[Whiteleaf References] Towers of the Outlands Academy

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willpell
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[Whiteleaf References] Towers of the Outlands Academy

Post by willpell » Thu Oct 08, 2015 10:15 pm

They are sequenced in the listed order, ensuring that one "jumps" three alignments ahead on the traditional "wheel" diagram with every inter-tower bridge or tunnel one traverses; this helps to facilitate rapid changes in both curriculum and viewpoint, as the classes wend their way along the cyclically touring academic track.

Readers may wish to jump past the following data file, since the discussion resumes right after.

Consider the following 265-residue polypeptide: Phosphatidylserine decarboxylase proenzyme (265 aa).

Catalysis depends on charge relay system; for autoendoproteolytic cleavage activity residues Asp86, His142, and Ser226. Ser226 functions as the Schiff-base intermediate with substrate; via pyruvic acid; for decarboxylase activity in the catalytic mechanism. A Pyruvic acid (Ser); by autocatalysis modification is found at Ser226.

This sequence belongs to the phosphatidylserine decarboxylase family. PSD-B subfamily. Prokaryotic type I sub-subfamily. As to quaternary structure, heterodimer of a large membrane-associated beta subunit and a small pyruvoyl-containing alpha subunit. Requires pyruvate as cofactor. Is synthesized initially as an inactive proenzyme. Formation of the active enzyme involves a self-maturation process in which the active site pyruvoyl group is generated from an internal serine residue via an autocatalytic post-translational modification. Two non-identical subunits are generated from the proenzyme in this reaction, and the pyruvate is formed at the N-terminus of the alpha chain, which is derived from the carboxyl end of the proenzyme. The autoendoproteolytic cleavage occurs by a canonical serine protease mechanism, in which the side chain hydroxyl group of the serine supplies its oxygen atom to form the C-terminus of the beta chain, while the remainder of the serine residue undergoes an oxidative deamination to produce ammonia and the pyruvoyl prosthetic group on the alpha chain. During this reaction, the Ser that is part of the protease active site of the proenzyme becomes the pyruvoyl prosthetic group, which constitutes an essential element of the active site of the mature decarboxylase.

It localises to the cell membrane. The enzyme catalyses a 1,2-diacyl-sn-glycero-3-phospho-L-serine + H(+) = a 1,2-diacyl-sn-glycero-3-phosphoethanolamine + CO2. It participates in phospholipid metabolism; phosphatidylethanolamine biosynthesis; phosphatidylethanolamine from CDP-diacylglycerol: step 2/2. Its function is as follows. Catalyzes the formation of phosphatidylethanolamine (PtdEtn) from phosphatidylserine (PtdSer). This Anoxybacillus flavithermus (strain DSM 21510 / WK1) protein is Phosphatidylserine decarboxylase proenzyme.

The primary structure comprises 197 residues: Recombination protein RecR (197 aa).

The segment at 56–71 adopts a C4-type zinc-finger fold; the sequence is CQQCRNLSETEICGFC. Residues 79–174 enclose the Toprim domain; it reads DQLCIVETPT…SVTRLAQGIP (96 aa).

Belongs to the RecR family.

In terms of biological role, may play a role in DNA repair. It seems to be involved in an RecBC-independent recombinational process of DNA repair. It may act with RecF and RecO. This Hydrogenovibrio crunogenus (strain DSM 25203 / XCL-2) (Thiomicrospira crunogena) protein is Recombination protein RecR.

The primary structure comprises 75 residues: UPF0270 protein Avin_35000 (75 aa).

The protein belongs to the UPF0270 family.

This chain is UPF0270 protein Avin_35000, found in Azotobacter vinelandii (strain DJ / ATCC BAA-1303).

* The Tower of Virtue is a church-like monolith which teaches the primacy of social order...and the importance of preservation, justice, honor and similar concepts. Laid out in accordance to the principles of sacred geometry, and lined with imposing statues of Archons, famous paladins, and other monumental figures of the past, it hosts classes which examine the finest ethical and moral quandaries, teaching students how to adjudicate matters of "greatest good" with unimpeachable fairness and Solomanic wisdom...at least in theory. More than any other branch of the school, the Tower of Virtue tries to prove that nobody ever flunks out, and many students lose patience with its endless remedial courses; if the resident administrators had their way, nobody would ever be allowed to graduate until they were satisfied as to that person's trustworthiness and sagacity, but the exact opposite perspective carries equal weight, so those who do poorly enough in the local curriculum are eventually given the assistance necessary to attain passing marks, "deserved" or not, while the proctors grumble as they are reminded of the codes which explicitly permit this "cheating".